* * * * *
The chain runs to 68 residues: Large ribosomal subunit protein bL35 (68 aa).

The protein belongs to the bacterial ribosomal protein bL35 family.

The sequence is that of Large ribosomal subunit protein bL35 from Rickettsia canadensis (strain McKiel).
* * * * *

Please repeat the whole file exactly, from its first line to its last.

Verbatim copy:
The chain runs to 68 residues: Large ribosomal subunit protein bL35 (68 aa).

The protein belongs to the bacterial ribosomal protein bL35 family.

The sequence is that of Large ribosomal subunit protein bL35 from Rickettsia canadensis (strain McKiel).